The Supreme Tax Court has held that a benefit from a foreign company to a German shareholder is a hidden distribution taxable in Germany as investment income.
A German family held the entire share capital in a Spanish company. The company did not trade and was not registered in Spain as a taxpayer for lack of any intention of earning income. Its only asset was a villa on Mallorca, used solely by the family members free of charge. There was no attempt to hire the villa out on a commercial basis. The German tax office found that the company had allowed its shareholders a benefit from their unrestricted use of the villa and assessed them to income tax on the basis of their receipt of investment income corresponding to the annual rental of the villa at market rates.
The Supreme Tax Court has now agreed with the tax office that the shareholders had received a hidden distribution from their Spanish company in the amount of the market value of the rental they did not pay. This hidden distribution was taxable in Germany as investment income. A Spanish determination that the company, itself, did not trade and was not a taxable entity was irrelevant to the German position of the shareholders. The court also emphasised that there was no German distinction between a cash dividend receipt and a hidden benefit through failure to charge for a service rendered. It did, however, insist on further investigation of the Spanish legal position. If Spanish law – as distinct from practice in the case at issue – provided for taxation of a hidden distribution benefit as a dividend, the consequence would be taxation in Germany with a credit for any Spanish withholding tax deducted at source. If Spanish law did not classify the benefit to the shareholders as a dividend, it would be taxable in Germany under treaty as other income, that is, without credit for any Spanish tax.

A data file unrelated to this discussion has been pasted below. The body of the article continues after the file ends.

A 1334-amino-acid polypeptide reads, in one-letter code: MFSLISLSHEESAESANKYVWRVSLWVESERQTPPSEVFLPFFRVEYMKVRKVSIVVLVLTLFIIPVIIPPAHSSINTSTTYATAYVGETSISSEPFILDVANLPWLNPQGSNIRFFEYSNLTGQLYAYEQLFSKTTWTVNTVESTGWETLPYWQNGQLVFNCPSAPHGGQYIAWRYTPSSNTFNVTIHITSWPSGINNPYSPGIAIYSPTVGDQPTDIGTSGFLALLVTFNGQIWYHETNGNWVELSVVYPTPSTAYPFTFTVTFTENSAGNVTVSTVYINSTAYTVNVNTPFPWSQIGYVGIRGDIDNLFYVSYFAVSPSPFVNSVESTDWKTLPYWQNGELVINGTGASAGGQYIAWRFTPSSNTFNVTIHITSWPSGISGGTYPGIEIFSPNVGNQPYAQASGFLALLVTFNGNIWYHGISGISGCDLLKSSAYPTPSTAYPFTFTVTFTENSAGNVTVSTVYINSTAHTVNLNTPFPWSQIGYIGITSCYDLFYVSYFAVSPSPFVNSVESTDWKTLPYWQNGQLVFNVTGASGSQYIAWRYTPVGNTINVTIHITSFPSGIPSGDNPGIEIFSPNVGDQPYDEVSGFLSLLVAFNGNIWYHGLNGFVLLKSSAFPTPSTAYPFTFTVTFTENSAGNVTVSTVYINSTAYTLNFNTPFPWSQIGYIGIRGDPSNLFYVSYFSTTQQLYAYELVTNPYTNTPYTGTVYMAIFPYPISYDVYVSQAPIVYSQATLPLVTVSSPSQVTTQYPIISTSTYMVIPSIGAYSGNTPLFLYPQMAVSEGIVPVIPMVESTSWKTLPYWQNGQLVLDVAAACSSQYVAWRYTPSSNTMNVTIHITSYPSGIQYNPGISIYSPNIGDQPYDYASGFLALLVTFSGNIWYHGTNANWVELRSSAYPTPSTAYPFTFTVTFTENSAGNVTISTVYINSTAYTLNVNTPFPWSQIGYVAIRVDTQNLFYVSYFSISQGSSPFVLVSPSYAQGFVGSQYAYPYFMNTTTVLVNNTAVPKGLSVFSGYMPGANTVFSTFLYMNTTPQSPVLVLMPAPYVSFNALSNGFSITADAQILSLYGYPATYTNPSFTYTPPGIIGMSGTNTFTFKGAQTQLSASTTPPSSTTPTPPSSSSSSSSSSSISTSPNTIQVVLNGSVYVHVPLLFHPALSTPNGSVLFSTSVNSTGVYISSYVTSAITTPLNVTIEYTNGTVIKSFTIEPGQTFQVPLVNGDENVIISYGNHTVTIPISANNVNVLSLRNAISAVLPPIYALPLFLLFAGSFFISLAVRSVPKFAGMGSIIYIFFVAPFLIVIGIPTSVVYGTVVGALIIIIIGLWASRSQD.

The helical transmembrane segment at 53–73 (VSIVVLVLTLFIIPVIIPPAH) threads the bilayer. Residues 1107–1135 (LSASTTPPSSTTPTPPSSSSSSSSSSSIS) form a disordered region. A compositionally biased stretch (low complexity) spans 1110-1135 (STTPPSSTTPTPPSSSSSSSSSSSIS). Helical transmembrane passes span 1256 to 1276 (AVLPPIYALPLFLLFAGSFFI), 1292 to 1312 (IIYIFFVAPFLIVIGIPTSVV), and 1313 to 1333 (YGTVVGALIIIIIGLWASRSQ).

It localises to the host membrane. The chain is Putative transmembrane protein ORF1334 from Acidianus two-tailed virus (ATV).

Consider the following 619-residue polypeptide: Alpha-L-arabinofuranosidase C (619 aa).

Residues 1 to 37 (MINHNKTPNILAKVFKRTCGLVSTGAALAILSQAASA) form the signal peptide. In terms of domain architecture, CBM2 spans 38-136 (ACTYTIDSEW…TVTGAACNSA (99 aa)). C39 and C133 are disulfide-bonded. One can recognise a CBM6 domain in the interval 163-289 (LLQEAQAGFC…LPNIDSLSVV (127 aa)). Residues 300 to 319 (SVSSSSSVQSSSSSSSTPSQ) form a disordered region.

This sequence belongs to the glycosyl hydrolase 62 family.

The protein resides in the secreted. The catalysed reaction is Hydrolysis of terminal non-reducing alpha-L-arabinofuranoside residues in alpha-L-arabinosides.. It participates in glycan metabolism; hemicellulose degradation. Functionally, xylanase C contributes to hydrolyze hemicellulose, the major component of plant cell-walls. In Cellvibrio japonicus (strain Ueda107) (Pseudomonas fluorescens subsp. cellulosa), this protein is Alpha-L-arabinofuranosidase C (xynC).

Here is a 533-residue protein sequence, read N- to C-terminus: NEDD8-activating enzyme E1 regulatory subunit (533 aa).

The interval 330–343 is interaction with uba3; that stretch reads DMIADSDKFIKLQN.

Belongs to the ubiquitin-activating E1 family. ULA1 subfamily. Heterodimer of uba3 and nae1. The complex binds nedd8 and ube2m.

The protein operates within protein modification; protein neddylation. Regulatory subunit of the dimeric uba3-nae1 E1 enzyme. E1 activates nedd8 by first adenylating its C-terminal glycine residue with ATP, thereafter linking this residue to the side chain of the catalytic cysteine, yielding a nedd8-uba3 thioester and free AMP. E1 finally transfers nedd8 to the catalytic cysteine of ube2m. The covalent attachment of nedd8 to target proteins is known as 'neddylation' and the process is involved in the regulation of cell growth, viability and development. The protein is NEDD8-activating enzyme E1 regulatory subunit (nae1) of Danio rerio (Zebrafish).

Supreme Tax Court judgment I R 109-111/10 of June 12, 2013 published on October 2